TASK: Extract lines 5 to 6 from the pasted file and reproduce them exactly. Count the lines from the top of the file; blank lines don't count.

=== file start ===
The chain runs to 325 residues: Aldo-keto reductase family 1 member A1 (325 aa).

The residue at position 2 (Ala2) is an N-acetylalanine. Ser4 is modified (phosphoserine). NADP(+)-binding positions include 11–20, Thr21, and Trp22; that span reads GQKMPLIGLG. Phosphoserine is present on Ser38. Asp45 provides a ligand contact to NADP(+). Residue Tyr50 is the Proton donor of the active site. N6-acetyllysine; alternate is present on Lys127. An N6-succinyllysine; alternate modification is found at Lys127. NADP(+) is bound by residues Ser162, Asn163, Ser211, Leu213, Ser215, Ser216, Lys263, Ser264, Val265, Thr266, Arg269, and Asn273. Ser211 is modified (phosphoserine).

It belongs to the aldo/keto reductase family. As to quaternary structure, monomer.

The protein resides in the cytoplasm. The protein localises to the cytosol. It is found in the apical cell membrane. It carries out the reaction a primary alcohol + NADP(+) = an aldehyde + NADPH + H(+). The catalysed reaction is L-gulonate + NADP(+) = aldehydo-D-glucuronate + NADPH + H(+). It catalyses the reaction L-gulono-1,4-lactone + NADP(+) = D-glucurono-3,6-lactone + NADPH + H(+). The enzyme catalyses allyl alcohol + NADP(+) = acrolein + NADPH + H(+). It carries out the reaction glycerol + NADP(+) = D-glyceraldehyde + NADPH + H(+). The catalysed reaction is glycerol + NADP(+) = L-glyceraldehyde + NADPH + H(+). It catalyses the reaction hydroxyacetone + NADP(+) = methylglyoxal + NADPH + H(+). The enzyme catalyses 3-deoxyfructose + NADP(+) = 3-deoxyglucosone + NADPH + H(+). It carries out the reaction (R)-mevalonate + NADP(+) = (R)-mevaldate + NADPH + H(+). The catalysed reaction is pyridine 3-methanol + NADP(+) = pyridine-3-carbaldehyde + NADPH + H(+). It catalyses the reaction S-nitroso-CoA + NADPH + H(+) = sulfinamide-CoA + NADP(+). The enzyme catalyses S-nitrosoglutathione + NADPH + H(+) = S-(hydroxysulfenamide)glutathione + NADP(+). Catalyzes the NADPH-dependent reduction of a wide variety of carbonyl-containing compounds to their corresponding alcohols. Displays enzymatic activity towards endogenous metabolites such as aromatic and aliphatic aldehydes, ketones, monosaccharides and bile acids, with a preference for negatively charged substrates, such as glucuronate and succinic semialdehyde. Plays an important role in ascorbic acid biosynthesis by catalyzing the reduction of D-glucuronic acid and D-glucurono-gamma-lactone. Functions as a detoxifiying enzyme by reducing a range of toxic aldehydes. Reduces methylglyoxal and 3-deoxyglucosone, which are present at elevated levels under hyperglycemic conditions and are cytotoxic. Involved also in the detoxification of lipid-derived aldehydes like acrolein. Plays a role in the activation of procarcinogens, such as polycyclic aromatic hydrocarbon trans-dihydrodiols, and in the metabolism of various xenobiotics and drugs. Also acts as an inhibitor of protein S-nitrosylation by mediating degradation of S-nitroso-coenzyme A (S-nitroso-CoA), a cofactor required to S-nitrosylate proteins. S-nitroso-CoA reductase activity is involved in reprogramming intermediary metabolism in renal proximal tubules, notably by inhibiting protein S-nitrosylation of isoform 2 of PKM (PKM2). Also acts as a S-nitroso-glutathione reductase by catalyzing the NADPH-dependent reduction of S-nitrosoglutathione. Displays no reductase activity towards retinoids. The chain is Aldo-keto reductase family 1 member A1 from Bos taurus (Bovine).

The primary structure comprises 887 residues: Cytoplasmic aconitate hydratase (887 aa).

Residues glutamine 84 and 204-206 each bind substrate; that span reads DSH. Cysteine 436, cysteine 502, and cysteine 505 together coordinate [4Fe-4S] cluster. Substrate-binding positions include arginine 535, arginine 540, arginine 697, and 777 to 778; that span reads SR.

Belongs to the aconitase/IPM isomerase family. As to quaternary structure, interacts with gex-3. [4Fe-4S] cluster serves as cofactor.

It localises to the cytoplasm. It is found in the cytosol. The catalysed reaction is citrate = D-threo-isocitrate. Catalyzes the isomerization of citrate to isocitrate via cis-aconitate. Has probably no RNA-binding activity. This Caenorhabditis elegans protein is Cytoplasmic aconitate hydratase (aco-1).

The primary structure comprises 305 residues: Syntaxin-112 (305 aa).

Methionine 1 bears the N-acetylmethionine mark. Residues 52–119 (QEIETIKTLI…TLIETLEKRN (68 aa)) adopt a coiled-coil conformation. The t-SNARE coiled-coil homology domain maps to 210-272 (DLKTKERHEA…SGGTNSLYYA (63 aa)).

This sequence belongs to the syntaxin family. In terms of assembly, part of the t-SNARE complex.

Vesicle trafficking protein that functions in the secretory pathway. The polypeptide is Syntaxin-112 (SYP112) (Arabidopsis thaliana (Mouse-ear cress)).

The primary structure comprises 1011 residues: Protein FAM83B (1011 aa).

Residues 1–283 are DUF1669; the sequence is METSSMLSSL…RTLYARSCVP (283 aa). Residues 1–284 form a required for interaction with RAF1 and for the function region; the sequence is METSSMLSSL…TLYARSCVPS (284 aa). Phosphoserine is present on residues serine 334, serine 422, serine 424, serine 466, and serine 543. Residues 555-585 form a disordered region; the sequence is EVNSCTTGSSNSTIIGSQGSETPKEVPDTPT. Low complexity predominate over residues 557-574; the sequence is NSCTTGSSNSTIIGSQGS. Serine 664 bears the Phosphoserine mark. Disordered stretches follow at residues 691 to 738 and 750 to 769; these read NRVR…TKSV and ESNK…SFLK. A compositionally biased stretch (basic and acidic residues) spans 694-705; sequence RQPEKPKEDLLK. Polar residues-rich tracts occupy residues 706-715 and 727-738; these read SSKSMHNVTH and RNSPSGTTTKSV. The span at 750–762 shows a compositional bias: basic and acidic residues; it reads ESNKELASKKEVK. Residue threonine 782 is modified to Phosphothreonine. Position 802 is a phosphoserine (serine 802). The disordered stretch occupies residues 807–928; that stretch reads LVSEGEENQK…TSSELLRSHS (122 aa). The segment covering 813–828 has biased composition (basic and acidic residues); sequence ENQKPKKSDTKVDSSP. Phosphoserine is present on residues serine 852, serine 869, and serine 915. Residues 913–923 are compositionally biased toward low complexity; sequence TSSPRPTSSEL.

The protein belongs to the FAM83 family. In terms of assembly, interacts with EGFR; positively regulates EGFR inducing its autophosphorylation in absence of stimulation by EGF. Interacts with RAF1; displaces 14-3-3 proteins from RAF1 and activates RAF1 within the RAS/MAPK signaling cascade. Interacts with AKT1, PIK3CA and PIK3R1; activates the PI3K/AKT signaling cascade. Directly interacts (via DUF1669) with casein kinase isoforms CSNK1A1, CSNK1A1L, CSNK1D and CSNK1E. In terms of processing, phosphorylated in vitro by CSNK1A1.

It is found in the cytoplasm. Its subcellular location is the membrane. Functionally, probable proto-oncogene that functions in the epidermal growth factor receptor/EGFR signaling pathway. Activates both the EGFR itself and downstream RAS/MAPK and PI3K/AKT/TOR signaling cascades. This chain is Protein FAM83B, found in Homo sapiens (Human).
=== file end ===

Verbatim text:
The primary structure comprises 887 residues: Cytoplasmic aconitate hydratase (887 aa).

Residues glutamine 84 and 204-206 each bind substrate; that span reads DSH. Cysteine 436, cysteine 502, and cysteine 505 together coordinate [4Fe-4S] cluster. Substrate-binding positions include arginine 535, arginine 540, arginine 697, and 777 to 778; that span reads SR.